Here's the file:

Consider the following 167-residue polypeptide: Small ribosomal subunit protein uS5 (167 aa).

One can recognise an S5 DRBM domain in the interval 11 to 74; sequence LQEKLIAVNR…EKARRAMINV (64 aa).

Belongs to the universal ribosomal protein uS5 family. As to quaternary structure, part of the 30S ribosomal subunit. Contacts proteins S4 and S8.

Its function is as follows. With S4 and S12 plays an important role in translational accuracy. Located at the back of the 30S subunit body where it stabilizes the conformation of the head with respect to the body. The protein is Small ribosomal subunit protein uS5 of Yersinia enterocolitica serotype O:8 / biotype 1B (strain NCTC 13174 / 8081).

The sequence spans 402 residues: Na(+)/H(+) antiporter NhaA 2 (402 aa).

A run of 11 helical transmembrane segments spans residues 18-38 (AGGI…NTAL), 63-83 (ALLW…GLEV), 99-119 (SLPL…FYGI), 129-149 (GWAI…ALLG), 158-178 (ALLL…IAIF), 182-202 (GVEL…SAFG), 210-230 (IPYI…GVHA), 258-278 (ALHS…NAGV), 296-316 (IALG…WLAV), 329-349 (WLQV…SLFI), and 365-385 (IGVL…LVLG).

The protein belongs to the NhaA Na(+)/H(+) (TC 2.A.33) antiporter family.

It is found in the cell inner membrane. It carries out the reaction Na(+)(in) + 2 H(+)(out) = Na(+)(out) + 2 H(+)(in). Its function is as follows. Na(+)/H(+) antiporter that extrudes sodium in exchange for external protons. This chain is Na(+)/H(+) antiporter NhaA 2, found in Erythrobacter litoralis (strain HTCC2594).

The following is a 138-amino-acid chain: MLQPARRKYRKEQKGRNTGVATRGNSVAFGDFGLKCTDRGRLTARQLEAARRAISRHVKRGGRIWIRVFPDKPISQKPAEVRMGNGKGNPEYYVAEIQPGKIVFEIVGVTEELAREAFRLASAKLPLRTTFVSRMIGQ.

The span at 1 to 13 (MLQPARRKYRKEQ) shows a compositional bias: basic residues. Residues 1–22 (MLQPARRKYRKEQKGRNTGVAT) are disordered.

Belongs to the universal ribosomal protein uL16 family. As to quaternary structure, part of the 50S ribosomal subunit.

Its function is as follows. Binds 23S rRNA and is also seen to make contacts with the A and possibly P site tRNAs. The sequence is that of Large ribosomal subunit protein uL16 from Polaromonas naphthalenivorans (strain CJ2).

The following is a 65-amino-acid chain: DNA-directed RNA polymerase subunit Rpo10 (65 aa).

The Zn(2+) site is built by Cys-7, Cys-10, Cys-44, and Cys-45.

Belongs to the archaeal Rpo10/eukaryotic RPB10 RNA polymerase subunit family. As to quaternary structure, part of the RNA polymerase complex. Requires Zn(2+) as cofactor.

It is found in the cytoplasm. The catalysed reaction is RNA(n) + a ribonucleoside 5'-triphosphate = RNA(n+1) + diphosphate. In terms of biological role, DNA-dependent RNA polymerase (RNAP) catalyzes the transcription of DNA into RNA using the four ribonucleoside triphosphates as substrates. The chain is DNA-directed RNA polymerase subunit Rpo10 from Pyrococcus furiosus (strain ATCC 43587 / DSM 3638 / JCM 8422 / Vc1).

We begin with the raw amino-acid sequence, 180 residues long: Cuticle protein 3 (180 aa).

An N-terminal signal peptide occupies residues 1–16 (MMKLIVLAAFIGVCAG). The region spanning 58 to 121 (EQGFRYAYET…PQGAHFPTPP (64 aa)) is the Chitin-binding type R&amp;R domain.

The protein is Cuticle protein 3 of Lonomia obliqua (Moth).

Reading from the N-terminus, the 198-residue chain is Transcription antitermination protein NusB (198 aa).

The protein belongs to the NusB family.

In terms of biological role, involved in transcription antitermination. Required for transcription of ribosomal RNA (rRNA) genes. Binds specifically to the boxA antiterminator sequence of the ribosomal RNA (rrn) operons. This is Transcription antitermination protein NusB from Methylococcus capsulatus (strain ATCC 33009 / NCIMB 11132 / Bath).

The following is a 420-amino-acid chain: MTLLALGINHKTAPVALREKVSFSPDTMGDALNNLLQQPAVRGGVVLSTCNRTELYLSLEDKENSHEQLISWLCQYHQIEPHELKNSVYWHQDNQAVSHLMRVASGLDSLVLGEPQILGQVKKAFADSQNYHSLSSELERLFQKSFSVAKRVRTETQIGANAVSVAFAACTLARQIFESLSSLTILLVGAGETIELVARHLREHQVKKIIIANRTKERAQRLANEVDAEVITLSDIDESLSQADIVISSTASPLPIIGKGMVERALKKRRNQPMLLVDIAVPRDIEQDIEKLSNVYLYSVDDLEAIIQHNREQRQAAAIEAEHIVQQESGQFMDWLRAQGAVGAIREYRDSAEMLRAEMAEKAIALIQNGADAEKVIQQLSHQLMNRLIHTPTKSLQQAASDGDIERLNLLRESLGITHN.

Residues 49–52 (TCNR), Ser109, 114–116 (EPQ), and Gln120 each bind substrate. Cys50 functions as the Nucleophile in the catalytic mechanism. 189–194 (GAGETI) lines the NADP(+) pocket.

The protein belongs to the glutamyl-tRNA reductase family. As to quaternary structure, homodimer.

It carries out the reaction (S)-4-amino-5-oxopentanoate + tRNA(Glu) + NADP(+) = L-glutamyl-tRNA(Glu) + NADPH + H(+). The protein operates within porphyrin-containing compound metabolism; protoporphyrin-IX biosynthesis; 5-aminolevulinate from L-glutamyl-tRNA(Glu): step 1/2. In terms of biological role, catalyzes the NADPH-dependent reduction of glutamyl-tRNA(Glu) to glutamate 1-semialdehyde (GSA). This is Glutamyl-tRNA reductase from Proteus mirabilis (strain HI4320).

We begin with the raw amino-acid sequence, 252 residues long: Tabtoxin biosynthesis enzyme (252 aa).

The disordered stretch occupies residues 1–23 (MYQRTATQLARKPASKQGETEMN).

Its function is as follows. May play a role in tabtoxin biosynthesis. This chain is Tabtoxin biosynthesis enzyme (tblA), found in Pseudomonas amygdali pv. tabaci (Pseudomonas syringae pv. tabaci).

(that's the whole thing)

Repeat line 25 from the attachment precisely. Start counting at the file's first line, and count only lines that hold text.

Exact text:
The protein belongs to the glutamyl-tRNA reductase family. As to quaternary structure, homodimer.